“We are excited about the opportunities that the campaign will create, as well as new possibilities for the City of Los Angeles,” said Pastor Touré Roberts, One Church International. “Being a resident of South Los Angeles during the L.A. Riots, I saw firsthand not only the destruction of property, but worse, the destruction of dreams and hopes of both residents and merchants in the region. As we approach the 20-year anniversary of the unrest, we are grateful to be partnering with KCCD along with other organizations and community leaders to build bridges, foster new relationships, and work together to restore the hopes and dreams that were displaced during that time.”
“AJC is proud to join the community coalition to mark the 20th anniversary of the L.A. riots. We are optimistic the SAIGU campaign will enable the entire community to introspectively reflect on the physical and emotional damage suffered. Furthermore, our collaborative efforts will serve as a springboard to reconciliation, awareness and partnership throughout our diverse spectrum of ethnic and religious communities. Let us work together to restore the City of Angeles,” said Rabbi Randall Brown, Assistant Director, Interreligious & Intergroup Relations, AJC Los Angeles Office.
“The LA Riots were a defining event for me as an Angeleno and as a public policy professional. That first night, I was trapped in City Hall along with other colleagues from the Mayor’s Office as the violence raged around us. The days that followed were filled with powerful images, including those of Korean shopkeepers arming themselves to protect their property in the face of the LAPD’s complete abdication of its responsibility to protect the Korean community. My fellow Latino urban planning school alumni were inspired by the example of Korean city staff and community members banding together to protect their families and friends to launch our own efforts to assist Latino immigrant victims of the riots who had lost homes and businesses in the chaos. In the 20 years since, my admiration of the Korean community has steadily grown as Los Angeles itself has matured to more fully embrace its immigrant communities. I am honored to join the SAIGU campaign to mark this signal event in our city’s evolution.” – Cecilia V. Estolano, Partner, Estolano LeSar Perez Advisors LLC
“For many in the community, SAIGU was a period of shame, destruction, injustice and sorrow. However, it marked a day in history when a new movement of Korean-American empowerment and leadership emerged. While the scars of the wounded are still evident, the hope of a better future for a harmonious Los Angeles where Korean Americans and all Angelenos will be heard and respected will soon be a reality,”stated Jimmy Lee, Co-Chair of Korean Churches for Community Development and VP of IW Group, Inc.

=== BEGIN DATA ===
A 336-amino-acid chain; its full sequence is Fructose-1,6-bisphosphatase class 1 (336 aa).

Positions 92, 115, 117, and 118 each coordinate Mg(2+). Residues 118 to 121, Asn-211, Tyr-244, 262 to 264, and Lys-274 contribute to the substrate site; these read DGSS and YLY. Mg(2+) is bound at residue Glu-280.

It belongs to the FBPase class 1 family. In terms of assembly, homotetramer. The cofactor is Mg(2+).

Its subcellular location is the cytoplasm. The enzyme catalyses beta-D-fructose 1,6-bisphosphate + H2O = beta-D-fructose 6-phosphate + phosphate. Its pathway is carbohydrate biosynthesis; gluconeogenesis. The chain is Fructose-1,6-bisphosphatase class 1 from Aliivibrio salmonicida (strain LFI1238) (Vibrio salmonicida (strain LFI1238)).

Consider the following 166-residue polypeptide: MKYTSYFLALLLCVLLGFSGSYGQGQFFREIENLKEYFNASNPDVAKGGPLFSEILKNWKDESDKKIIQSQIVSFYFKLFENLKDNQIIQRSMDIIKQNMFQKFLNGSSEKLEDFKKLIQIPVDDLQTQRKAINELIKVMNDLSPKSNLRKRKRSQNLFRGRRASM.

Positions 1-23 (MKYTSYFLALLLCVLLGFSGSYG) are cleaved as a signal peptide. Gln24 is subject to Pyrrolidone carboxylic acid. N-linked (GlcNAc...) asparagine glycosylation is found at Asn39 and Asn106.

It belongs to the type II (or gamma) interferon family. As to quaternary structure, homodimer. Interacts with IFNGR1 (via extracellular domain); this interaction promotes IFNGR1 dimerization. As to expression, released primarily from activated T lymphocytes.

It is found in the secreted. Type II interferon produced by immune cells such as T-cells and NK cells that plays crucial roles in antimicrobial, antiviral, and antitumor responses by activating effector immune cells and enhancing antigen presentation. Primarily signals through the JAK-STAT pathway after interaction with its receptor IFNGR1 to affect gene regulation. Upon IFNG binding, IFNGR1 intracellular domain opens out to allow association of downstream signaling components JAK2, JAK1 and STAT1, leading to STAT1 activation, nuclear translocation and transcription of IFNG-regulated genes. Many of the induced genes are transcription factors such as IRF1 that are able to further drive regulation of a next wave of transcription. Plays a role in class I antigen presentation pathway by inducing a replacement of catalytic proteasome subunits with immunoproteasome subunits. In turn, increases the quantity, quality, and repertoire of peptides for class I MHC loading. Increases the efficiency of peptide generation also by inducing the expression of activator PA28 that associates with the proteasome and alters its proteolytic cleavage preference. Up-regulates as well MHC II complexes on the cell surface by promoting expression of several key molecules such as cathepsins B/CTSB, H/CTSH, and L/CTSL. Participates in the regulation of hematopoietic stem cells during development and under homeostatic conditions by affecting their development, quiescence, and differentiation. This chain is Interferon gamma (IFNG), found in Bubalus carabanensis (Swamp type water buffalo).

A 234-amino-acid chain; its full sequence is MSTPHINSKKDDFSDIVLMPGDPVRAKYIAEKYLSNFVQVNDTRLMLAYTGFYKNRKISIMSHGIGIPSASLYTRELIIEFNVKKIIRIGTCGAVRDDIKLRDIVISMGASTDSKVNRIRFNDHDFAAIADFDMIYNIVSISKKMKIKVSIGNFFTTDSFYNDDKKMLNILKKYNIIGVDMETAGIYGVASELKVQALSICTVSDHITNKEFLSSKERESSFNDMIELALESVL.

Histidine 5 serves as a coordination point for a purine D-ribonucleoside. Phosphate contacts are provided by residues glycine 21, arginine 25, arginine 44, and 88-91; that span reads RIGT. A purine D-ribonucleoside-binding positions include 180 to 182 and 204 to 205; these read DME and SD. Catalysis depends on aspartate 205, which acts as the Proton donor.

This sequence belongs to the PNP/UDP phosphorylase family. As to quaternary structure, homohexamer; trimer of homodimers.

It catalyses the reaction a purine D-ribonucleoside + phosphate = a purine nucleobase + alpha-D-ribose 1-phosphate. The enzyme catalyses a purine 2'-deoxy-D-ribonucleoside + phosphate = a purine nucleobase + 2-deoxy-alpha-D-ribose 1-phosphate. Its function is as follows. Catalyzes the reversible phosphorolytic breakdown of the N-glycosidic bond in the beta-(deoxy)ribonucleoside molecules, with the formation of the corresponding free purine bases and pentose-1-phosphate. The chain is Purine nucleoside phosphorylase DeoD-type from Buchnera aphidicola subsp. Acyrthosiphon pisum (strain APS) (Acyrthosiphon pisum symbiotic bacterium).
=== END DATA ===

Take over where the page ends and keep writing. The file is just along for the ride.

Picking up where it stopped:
“Over the years our communities have lived side by side. We shop, work, eat and go to school together. Yet we do not plan and build understanding for the good of each community. We believe that by planning a day of communication though dialogue and reflection we can begin the journey of strengthening one another for a better life for each community,” said Rev. Norman Copeland, Presiding Elder of the Los Angeles District African Methodist Episcopal Church.
“I am proud to be part of SAIGU, which aspires to build a better Los Angeles. It is indeed only together that we can build a better society, and Muslims are happy to join hands with our Korean brothers and sisters in doing just that,” stated Shakeel Syed, Executive Director, Islamic Shura Council of Southern California.
Over the next five months, key members of the Committee will work together to develop a comprehensive campaign which will include a multi-cultural food festival, candlelight vigil, town hall meeting and economic development bus tour. Culminating on April 29, 2012, the committee will lead a commemorative service and unity march. The 4*29 SAIGU Committee is planning towards convening more than 6,500 people at the Glory Church of Jesus Christ (formerly the Olympic Grand Auditorium) to celebrate a new era of unity and understanding in Los Angeles.
“It is important that Korean Americans everywhere, and not just in Los Angeles, understand why the efforts of KCCD and the LA Riots Saigu Committee is so important. The commemoration service allows even those of us in New York City to reflect on how much progress has been made, and more importantly, how much more work remains to achieve unity. I look forward to working closely with KCCD and the Committee on properly commemorating Saigu here in NY,” stated Kevin Kim, Former Democratic candidate for NYC Council, District 19 / Manhattan Community Board 5 Member
In addition, StoryCorps, a nonprofit organization dedicated to documenting and sharing the lives of everyday Americans, will lend their expertise in documenting firsthand stories from the 1992 riots.
“StoryCorps is honored to be partnering with the 4*29 SAIGU Committee and radio station KCRW-Santa Monica 89.9, to record the rich and diverse stories of the Los Angeles community,” said Dave Isay, Founder and President, StoryCorps. “The SAIGU Committee’s dedication to mark the 20th anniversary of the Los Angeles riots helps us reflect on a challenging time in our nation’s history and helps us move forward as a more thoughtful and compassionate nation.”
For people who are interested in finding out more about the 4*29 SAIGU Committee’s efforts for unity, or to find out more about volunteer opportunities, please visit orhttp://www.saigu429.com. To schedule a reservation to record a 40-minute StoryCorps interview, please call (213) 985-1500 x207 or [email protected] or visithttp://www.saigu429.com.